Blog post

Home Grown: Growing Veggies and Herbs In Your Kitchen Has Never Been Easier

20 January 2017

From improving your family’s health and saving money on groceries, to reducing your environmental impact and simply enjoying better-tasting food, there are really countless benefits in kick-starting your own self-sustaining kitchen paradise. Not only is it incredibly nutritious and cost-effective in the long run, but it’s also very rewarding to see that with a little time, practice and patience – your efforts will pay off, and that’s something to be mighty proud of.

Whatever your motivation, chances are you’ll enjoy this new hobby and your body and wallet will thank you for it.

Here are four fantastic ideas to get you inspired and started:

1 - Select hardy varieties and companion-plants

Companion planting makes life easier for both you and them. For the simplest of all herb gardens, get a big pot and find an empty corner or bench space in your kitchen. Get your kids to help with the labels. Source via:

To make it easier on yourself in the long run, choose herbs and vegetables that you cook with most frequently and team them up with their companion varieties. Do a little bit of research on what plants and herbs are more compatible than others (making less work for you). Companion planting also increases the versatility of your little garden space.

Start with healthy plants rather than seeds for a quick head start. For example, basil, parsley and rosemary are a popular and complimentary combination. Other culinary herbs worth growing indoors are bay, dill, sage and thyme. As for vegetables, you’ll discover that carrots and radishes go well together, and as do all the varieties of onions.


2 - Get Creative with the Right Storage

If you don’t really have the floor space, or even wall space – don’t forget the ceiling space! Consider upside down counters off the ceiling. Source via:

Whether you live in a big 4 bedroom house or a small dwelling, there are many ways to store your indoor veggie and herb garden without comprising on space. Besides the standard pot or jar on the windowsill, you could also go for,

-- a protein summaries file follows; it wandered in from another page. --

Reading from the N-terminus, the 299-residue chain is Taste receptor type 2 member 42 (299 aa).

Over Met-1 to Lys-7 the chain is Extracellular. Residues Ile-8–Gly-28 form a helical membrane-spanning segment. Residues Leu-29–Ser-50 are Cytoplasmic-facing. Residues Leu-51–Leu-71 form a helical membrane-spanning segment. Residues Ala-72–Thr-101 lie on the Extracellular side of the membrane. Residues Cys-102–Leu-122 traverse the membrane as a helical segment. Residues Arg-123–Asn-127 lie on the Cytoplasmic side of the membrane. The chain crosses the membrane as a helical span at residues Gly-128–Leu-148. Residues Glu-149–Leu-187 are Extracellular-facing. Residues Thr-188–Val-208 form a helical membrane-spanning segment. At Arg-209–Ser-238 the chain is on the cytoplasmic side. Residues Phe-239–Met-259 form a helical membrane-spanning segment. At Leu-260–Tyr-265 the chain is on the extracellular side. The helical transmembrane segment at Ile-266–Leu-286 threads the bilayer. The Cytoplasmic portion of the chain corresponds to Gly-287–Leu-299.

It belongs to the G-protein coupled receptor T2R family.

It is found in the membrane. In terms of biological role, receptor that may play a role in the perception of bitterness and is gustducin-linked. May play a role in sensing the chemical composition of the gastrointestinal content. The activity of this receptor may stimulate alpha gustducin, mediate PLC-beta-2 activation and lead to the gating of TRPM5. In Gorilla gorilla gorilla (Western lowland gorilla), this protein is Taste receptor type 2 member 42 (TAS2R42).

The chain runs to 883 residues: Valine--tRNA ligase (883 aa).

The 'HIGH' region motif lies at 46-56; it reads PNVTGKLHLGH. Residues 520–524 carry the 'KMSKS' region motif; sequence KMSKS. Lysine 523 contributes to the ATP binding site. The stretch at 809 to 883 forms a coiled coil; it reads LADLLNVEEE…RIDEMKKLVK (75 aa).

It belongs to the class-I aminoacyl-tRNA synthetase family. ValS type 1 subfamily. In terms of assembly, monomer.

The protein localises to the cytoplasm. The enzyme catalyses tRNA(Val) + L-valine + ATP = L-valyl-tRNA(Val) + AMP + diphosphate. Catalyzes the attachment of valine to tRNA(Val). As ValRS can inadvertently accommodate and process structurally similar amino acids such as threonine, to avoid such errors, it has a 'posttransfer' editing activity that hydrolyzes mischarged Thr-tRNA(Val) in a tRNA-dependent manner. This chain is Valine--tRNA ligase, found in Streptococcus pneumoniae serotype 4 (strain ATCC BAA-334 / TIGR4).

• hanging planters,
  • bookshelf garden,
  • vertical box planter,
  • pegboard herb garden,
  • vertical hanging planter,
  • teacup herb garden,
  • sunken counter garden,
  • mason jar planters
  • little herb garden in a recycled vintage crate/washtub.

Almost any pot or container at least 6 inches or larger can be used for growing herbs as long as it has drainage holes. If dealing with big, growing roots, choose a large pot for extra room. When it comes to soil, fast-draining potting mix is effective over garden soilIf you only have a sealed pot, place rocks at the base and toss some vermiculite into the soil to aid with drainage.

As for vegetables, depending on your vegetable type, some of the easier ones only require a jar and water. Again, do your research on the plants and herbs of your choice to ensure you create the right environment for them to thrive. Research, practice, more research and more practice!



3 - The Essentials: Sun, Water, Fertilize and Harvest Properly

Even in the smallest of kitchens, an indoor veggie and herb garden is achievable, just be selective with what plants you choose and how much sunlight exposure they have access to. Source via:

Make your routine easier by keeping a calendar, which helps if you have trouble remembering when you watered last. Most plants die because of excessive attention, not the lack thereof.

Light is key when creating an indoor veggie and herb kitchen. Position your pots where the sun can reach them. Don’t forget that pots will need to be moved around, depending on seasons and when light conditions shift. Rotating your pots is effective too for healthy, all rounded herbs.

One last thing – harvest properly! Wait until the plant is mature to harvest the first time, and never harvest more than one third of the plant at one given time. Then, wait for that one third to grow back because you harvest again.


4 - Regrow your Scraps

Leeks & spring onions are one of the easier vegetables to regrow from scrap. A glass jar, fresh water and a sunny window is all you need. Source via:

Before you throw your scraps in the trash or compost bin…

Did you know there are a variety of vegetables that can re-grow from the scrap pieces you’d normally dispose of?  And with many of them, all you need is to just add water.

You can easily re-grow fennel, scallions, onions and leeks by putting their white root end into a glass jar and pouring a bit of water over it. If you keep it in a well-lit area (like the kitchen window) the green leaves will sprout. When it’s of decent size, cut it away and use on your dishes while freshening up the water supply so it can grow again.

Other plants that you can regrow food from scraps include

  1. celery,
  2. avocado,
  3. sweet potatoes,
  4. garlic,
  5. tomatoes,
  6. bean sprouts,
  7. ginger,
  8. cabbage,
  9. lettuce
  10. bok choy plus plenty more.

Now it’s time to test your green thumb.

Growing your own herbs, fruits and vegetables can really foster a great sense of community and pride in your household, as well as save money on your next trip to the grocery store. Reduce the amount of pesticides on your plate and up your Masterchef skills. Have fun!

Looking for more kitchen inspiration? Check out our Top 5 Design Ideas for Indoor and Outdoor Kitchens to make greater use of your cooking spaces this Perth summer.

Want to start building your dream kitchen? Contact us!

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